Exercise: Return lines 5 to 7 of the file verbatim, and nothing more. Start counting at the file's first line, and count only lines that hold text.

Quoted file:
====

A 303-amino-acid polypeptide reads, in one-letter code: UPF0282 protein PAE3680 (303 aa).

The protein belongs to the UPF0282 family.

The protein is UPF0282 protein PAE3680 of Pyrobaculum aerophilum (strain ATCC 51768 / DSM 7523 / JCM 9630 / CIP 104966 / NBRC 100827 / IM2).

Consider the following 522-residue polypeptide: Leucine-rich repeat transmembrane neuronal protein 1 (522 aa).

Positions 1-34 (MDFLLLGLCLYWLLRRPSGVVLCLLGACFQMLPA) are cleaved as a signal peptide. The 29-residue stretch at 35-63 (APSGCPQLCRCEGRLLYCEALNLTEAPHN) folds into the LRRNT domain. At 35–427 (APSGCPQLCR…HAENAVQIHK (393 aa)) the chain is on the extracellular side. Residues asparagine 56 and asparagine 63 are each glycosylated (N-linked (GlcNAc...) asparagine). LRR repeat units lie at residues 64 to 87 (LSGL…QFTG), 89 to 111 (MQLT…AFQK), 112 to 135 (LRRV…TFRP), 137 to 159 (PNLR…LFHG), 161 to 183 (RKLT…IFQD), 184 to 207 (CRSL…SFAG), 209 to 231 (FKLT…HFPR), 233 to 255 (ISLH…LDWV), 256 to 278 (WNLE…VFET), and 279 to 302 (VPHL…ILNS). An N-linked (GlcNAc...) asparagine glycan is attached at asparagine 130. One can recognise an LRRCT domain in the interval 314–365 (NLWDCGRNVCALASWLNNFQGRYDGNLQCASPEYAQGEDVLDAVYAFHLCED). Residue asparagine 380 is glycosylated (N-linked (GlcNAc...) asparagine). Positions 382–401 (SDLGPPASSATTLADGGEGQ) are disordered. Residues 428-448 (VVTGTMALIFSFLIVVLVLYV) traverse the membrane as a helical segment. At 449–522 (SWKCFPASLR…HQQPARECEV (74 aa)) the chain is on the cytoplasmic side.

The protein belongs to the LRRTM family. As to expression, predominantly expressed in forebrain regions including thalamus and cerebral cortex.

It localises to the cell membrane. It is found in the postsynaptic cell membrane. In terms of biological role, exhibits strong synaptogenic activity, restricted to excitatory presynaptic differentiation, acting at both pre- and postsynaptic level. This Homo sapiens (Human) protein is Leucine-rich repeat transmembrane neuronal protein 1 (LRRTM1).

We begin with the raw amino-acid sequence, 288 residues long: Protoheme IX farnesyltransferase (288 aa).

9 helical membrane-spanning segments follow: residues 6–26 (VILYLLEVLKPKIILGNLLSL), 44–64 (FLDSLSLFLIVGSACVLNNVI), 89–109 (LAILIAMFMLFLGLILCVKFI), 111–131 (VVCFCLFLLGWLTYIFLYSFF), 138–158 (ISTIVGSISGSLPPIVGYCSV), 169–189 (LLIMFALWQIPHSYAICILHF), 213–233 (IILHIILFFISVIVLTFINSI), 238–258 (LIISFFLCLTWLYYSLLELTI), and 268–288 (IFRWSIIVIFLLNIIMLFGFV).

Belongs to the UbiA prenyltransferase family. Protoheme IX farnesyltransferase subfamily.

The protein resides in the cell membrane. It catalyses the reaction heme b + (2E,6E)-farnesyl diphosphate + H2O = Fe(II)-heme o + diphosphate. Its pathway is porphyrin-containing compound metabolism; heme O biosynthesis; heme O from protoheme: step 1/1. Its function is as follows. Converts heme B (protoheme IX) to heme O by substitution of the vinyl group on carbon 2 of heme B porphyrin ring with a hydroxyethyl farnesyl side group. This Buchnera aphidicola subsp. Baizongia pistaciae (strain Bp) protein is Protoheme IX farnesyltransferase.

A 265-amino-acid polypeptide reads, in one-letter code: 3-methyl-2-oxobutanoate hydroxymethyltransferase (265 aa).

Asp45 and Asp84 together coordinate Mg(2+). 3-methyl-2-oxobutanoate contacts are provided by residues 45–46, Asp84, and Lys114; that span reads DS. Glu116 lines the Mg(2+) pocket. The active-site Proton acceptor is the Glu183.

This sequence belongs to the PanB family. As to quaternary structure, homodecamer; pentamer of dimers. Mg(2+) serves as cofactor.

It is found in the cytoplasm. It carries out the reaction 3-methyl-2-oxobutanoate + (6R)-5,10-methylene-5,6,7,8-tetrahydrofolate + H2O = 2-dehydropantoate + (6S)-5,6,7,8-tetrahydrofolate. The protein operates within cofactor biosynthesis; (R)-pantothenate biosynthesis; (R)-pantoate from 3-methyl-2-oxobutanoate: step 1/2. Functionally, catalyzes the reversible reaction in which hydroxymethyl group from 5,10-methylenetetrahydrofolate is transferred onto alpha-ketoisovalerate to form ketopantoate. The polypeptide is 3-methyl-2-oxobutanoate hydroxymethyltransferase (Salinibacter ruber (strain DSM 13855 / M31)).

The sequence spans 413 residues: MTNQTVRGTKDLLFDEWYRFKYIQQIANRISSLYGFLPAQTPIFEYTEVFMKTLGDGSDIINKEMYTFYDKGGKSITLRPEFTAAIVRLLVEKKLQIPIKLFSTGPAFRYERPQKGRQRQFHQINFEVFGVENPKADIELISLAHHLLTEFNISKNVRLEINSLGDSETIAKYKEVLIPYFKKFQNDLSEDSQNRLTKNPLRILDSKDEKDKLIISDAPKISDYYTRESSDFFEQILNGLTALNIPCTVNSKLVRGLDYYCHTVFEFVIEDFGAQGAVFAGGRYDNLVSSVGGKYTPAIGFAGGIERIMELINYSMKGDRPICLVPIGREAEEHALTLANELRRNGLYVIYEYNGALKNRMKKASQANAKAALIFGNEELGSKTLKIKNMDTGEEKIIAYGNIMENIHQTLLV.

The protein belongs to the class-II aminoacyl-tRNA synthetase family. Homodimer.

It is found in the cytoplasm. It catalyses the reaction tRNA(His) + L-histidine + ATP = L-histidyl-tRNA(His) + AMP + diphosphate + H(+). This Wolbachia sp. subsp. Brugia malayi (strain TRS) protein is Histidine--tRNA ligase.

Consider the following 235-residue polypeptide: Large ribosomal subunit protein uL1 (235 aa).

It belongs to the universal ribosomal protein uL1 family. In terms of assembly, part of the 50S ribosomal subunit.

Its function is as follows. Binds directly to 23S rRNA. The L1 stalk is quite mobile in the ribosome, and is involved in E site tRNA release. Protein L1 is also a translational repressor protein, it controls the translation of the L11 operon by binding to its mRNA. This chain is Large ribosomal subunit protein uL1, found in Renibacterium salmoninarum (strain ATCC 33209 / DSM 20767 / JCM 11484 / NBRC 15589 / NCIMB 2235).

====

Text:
Positions 1-34 (MDFLLLGLCLYWLLRRPSGVVLCLLGACFQMLPA) are cleaved as a signal peptide. The 29-residue stretch at 35-63 (APSGCPQLCRCEGRLLYCEALNLTEAPHN) folds into the LRRNT domain. At 35–427 (APSGCPQLCR…HAENAVQIHK (393 aa)) the chain is on the extracellular side. Residues asparagine 56 and asparagine 63 are each glycosylated (N-linked (GlcNAc...) asparagine). LRR repeat units lie at residues 64 to 87 (LSGL…QFTG), 89 to 111 (MQLT…AFQK), 112 to 135 (LRRV…TFRP), 137 to 159 (PNLR…LFHG), 161 to 183 (RKLT…IFQD), 184 to 207 (CRSL…SFAG), 209 to 231 (FKLT…HFPR), 233 to 255 (ISLH…LDWV), 256 to 278 (WNLE…VFET), and 279 to 302 (VPHL…ILNS). An N-linked (GlcNAc...) asparagine glycan is attached at asparagine 130. One can recognise an LRRCT domain in the interval 314–365 (NLWDCGRNVCALASWLNNFQGRYDGNLQCASPEYAQGEDVLDAVYAFHLCED). Residue asparagine 380 is glycosylated (N-linked (GlcNAc...) asparagine). Positions 382–401 (SDLGPPASSATTLADGGEGQ) are disordered. Residues 428-448 (VVTGTMALIFSFLIVVLVLYV) traverse the membrane as a helical segment. At 449–522 (SWKCFPASLR…HQQPARECEV (74 aa)) the chain is on the cytoplasmic side.

The protein belongs to the LRRTM family. As to expression, predominantly expressed in forebrain regions including thalamus and cerebral cortex.

It localises to the cell membrane. It is found in the postsynaptic cell membrane. In terms of biological role, exhibits strong synaptogenic activity, restricted to excitatory presynaptic differentiation, acting at both pre- and postsynaptic level. This Homo sapiens (Human) protein is Leucine-rich repeat transmembrane neuronal protein 1 (LRRTM1).